Friday, March 18, 2005

Koshi, koshi!!

After a 11-day sick leave from the far-away dojo, tonight I dragged myself back in there.

I felt I have recovered at least 90%, if not 95% - but it shows after stretching, running around and doing suburi, that my energy level is rather low... Especially there was a short session of Tai-atari: I thought I have been trained to withstand that, but I completely lost my feet when my partner Lo, a big girl, crush into me... x_x Eda-sensei said I should hold my breath when doing tai-atari...

Tanaka-sensei took over the class with bogu (tonight there were only 6 of us?!). We spent quite a lot of time on Kihon. Starting from the natural chudan-no-kamae, to suburi (3-stage: up, cut, zanshin), and then men-uchi, kote-uchi, do-uchi (without men). Sensei emphasized on the position of the hands should be "out, stretched" and not cramped down.

Then in the practice with men on, after 6 kirikaeshi (I sucked), we went through the same kihon men and kote-uchi. Sensei told me to keep the angle of my shinai lower (!)...

There was a bit of kote-suriage-kote refreshment. So far I have no idea why they keep doing men-kaeshi-do instead of do-uchi only. What I learnt about why Sensei can be so sharp at it is that, he turns his waist 45-degree quickly after blocking, to create a big space to pass through. "Koshi, koshi da!!" Tanaka-sensei shouted.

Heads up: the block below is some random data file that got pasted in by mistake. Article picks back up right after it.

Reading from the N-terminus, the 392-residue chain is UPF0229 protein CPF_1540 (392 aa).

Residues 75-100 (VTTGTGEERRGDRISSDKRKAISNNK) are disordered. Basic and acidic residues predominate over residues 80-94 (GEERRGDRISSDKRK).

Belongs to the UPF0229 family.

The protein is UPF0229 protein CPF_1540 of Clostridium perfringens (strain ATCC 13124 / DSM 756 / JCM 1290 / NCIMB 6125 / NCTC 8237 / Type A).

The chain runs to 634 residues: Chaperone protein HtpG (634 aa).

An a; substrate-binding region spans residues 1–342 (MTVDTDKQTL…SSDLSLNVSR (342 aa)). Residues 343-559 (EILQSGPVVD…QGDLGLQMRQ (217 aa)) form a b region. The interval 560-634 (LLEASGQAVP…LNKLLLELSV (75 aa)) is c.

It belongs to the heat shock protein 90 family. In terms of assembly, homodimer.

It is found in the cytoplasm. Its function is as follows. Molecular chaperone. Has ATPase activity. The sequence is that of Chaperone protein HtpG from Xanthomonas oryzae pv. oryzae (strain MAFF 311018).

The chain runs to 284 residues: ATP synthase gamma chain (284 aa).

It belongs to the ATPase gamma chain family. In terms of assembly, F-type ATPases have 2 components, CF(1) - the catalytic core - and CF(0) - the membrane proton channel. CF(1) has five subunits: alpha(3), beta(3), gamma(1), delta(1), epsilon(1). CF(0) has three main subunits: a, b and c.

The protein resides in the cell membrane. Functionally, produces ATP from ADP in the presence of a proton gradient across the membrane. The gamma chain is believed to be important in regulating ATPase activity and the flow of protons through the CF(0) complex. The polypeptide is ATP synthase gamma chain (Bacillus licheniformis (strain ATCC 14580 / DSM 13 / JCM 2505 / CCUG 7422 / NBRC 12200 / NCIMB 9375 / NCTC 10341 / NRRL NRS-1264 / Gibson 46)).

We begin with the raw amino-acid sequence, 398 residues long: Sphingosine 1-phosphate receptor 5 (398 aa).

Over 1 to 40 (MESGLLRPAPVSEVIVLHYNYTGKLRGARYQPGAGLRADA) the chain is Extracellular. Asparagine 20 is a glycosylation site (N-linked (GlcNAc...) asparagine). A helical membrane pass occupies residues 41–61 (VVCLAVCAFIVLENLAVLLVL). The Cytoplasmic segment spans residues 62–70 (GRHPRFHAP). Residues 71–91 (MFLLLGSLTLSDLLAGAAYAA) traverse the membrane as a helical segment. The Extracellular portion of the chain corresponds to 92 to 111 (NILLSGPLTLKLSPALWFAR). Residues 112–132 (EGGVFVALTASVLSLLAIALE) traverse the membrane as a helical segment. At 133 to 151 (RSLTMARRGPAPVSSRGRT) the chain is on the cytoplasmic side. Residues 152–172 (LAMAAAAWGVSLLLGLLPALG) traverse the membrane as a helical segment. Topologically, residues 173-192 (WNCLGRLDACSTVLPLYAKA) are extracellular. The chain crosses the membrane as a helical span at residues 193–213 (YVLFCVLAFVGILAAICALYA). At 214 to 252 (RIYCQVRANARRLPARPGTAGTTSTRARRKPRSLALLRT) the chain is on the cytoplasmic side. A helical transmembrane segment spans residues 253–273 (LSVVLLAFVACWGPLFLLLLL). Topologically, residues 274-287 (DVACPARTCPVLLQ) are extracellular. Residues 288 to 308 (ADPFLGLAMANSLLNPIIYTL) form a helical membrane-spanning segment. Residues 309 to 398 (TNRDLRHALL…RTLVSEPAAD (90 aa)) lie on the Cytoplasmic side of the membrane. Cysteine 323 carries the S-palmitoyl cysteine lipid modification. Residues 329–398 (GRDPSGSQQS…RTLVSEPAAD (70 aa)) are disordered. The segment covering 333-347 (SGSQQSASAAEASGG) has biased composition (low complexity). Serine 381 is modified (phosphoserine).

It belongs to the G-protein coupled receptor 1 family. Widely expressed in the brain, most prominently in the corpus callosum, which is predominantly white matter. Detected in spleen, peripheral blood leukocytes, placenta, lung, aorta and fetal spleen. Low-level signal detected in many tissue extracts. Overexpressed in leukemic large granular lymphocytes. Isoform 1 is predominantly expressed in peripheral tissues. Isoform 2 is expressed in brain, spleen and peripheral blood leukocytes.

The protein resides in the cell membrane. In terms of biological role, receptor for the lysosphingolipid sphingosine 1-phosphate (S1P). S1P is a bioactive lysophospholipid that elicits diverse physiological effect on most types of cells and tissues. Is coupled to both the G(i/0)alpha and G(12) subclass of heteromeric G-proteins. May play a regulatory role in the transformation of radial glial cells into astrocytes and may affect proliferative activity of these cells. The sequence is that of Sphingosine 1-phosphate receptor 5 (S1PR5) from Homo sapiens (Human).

The Kote-men rensoku-waza's aim is not on the kote, but men. I got the "hayaku" comment. Basically in order to create an opening for men, the kote-uchi should be really light and bouncy - so bouncy that it bounces the shinai up for you (instead of you doing big furi-age).

Funny enough the entire class was conducted in Japanese with minimal translation. Personal advice was purely Japanese, yet I managed to catch a few words (just keep on nodding).

The class went quickly and we finish off with 5 rounds of mawari-keiko (really short), and kakari-keiko 2 rounds against Mrs. Tanaka. My fumikomi is shite at that point, so is my breathing.. *cough cough*...

After class the kendo conversation continued (without beer..hmmm). We were given Matcha cakes from Chiba by Eda-sensei where she went last week... While Tanaka-sensei took the chance of having Eda as a better translator, explained to us about what went wrong generally.

My grip is bad... I tend to twist my wrists too inwards, while the radius (hmm the bone on the arm... I need a diagram) should be flat at the wrist joint to the hands. When raising shinai, think about pointing forward, rather than pulling back.

Only with a good kamae you can be ready to get an ippon.

Also that we should keep everything natural. Like, whenever we walk, if we stop and hold our hands as if holding our shinai - we should be at the correct position already. Think about using koshi to talk in order to keep our steps light and quick. Also use koshi to stay square - the same as when we are at kamae, right shoulder shouldn't be pulled forward. When we do men-uchi, if we don't use koshi, it'll all be using arms muscles and we'll start leaning forward...

etc. etc. etc.

Eda-sensei pointed out we can also think about how to stand at kamae when using the train (!)... I thought I am the only person on earth addicted to that point... I was wrong.

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